Women's Movements Institutionalization and Impact on Policy. The Case of the Bolivian Movement of Domestic Workers


Abstract


Several authors have analysed how institutionalized women's movements impact policy, but research has devoted little attention to the differentiated impact of institutionalized movements on the substantive and symbolic dimensions of the same policy. I investigate this issue by focusing on the Bolivian movement of domestic workers, a paradigmatic case of an institutionalized women's movement that had a sound impact on the symbolic dimension of the policy on domestic workers' rights but a much weaker impact on its substantive dimension. The research is based on qualitative content analysis of documents produced by the movement and the government, and semi-structured interviews with key actors. I have reached three main findings. First, institutionalization facilitates the achievement of symbolic policy outcomes, but does not necessarily allow the achievement of substantive policy outcomes. Second, the inclusion of movements in deliberative processes that imply the joint elaboration of policy seems to be the form of institutionalization that allows the strongest impact on the substantive dimension of policy, while the appointment of movement members to official positions is less effective. Third, a form of institutionalization that was not included in existent typologies has been identified: the recognition of the importance of a movement by the government.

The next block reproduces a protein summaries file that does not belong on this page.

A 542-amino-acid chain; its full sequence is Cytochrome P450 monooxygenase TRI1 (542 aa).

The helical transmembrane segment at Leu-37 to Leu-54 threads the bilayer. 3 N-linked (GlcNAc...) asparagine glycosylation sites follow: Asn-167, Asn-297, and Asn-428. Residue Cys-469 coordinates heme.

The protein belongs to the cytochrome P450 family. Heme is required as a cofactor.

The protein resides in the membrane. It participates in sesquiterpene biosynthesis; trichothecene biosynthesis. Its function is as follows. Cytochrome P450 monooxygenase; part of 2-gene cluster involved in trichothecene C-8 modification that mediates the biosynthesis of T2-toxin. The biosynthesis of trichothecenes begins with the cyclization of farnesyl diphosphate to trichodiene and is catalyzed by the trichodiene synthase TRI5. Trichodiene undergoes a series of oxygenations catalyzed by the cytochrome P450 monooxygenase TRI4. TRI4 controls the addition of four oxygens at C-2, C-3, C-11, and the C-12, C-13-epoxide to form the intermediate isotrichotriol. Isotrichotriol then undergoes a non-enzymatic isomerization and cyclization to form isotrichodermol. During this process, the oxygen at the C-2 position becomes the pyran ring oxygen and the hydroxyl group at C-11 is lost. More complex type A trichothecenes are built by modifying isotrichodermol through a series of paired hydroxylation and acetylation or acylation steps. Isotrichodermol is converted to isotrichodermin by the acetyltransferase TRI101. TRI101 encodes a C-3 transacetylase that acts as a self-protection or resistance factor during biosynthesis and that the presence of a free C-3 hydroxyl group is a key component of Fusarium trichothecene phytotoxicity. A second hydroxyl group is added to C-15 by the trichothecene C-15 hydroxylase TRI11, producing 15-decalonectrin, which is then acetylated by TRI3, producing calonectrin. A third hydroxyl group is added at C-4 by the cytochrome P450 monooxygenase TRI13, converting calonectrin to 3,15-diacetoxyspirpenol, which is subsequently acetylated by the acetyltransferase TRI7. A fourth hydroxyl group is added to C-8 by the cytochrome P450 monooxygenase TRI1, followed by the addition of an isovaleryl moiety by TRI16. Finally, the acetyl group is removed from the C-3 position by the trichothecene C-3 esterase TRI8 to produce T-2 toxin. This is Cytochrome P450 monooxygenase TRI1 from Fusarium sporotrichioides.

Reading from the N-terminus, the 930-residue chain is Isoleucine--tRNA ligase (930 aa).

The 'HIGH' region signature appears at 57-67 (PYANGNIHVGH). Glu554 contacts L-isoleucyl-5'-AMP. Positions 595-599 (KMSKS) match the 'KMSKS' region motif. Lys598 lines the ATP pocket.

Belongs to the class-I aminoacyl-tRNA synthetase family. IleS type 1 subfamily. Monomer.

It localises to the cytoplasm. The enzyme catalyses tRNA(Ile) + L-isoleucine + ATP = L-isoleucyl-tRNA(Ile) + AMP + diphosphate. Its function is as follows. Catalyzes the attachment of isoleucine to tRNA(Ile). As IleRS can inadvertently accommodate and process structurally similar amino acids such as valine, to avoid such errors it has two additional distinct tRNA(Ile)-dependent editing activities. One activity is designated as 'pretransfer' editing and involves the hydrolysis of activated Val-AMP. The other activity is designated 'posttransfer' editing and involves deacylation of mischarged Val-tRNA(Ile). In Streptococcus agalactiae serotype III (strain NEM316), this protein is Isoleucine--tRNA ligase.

Keywords: Bolivia; domestic workers; gender; social movements; institutionalization; policy; women's movements; women's rights

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